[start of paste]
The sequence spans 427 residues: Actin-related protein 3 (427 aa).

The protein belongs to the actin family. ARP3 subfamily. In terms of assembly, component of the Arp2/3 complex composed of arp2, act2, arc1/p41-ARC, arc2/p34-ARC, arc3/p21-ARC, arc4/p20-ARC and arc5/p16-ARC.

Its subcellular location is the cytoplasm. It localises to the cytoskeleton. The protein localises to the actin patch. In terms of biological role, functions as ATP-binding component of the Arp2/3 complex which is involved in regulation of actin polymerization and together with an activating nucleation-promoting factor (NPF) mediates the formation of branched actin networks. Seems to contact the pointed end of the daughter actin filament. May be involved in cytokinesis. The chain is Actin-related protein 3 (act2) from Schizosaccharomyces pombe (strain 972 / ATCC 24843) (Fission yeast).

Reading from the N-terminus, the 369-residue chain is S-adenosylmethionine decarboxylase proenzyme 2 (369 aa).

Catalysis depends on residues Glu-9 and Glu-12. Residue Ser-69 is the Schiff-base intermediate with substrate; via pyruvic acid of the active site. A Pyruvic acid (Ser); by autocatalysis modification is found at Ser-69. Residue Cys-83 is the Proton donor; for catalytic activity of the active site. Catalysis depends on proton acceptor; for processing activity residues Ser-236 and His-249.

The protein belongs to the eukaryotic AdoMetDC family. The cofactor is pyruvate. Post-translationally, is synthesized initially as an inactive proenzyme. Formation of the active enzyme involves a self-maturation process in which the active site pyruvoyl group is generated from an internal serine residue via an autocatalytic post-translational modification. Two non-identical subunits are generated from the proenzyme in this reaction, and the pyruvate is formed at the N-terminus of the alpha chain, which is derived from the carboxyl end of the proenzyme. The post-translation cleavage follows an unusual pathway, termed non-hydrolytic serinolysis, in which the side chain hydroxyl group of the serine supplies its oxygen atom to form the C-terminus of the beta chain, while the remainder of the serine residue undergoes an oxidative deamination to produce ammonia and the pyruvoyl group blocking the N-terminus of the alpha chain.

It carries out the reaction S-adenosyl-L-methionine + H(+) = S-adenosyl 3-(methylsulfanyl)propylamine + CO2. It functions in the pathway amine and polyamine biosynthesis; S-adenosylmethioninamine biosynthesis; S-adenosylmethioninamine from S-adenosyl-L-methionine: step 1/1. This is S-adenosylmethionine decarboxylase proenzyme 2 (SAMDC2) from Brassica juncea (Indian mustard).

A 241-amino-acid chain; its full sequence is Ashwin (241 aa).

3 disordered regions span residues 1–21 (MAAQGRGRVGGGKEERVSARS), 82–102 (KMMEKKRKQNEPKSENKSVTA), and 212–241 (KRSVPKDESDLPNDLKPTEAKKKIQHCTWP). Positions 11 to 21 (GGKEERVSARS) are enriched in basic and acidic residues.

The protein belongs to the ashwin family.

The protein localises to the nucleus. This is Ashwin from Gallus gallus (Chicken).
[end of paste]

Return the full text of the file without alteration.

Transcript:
The sequence spans 427 residues: Actin-related protein 3 (427 aa).

The protein belongs to the actin family. ARP3 subfamily. In terms of assembly, component of the Arp2/3 complex composed of arp2, act2, arc1/p41-ARC, arc2/p34-ARC, arc3/p21-ARC, arc4/p20-ARC and arc5/p16-ARC.

Its subcellular location is the cytoplasm. It localises to the cytoskeleton. The protein localises to the actin patch. In terms of biological role, functions as ATP-binding component of the Arp2/3 complex which is involved in regulation of actin polymerization and together with an activating nucleation-promoting factor (NPF) mediates the formation of branched actin networks. Seems to contact the pointed end of the daughter actin filament. May be involved in cytokinesis. The chain is Actin-related protein 3 (act2) from Schizosaccharomyces pombe (strain 972 / ATCC 24843) (Fission yeast).

Reading from the N-terminus, the 369-residue chain is S-adenosylmethionine decarboxylase proenzyme 2 (369 aa).

Catalysis depends on residues Glu-9 and Glu-12. Residue Ser-69 is the Schiff-base intermediate with substrate; via pyruvic acid of the active site. A Pyruvic acid (Ser); by autocatalysis modification is found at Ser-69. Residue Cys-83 is the Proton donor; for catalytic activity of the active site. Catalysis depends on proton acceptor; for processing activity residues Ser-236 and His-249.

The protein belongs to the eukaryotic AdoMetDC family. The cofactor is pyruvate. Post-translationally, is synthesized initially as an inactive proenzyme. Formation of the active enzyme involves a self-maturation process in which the active site pyruvoyl group is generated from an internal serine residue via an autocatalytic post-translational modification. Two non-identical subunits are generated from the proenzyme in this reaction, and the pyruvate is formed at the N-terminus of the alpha chain, which is derived from the carboxyl end of the proenzyme. The post-translation cleavage follows an unusual pathway, termed non-hydrolytic serinolysis, in which the side chain hydroxyl group of the serine supplies its oxygen atom to form the C-terminus of the beta chain, while the remainder of the serine residue undergoes an oxidative deamination to produce ammonia and the pyruvoyl group blocking the N-terminus of the alpha chain.

It carries out the reaction S-adenosyl-L-methionine + H(+) = S-adenosyl 3-(methylsulfanyl)propylamine + CO2. It functions in the pathway amine and polyamine biosynthesis; S-adenosylmethioninamine biosynthesis; S-adenosylmethioninamine from S-adenosyl-L-methionine: step 1/1. This is S-adenosylmethionine decarboxylase proenzyme 2 (SAMDC2) from Brassica juncea (Indian mustard).

A 241-amino-acid chain; its full sequence is Ashwin (241 aa).

3 disordered regions span residues 1–21 (MAAQGRGRVGGGKEERVSARS), 82–102 (KMMEKKRKQNEPKSENKSVTA), and 212–241 (KRSVPKDESDLPNDLKPTEAKKKIQHCTWP). Positions 11 to 21 (GGKEERVSARS) are enriched in basic and acidic residues.

The protein belongs to the ashwin family.

The protein localises to the nucleus. This is Ashwin from Gallus gallus (Chicken).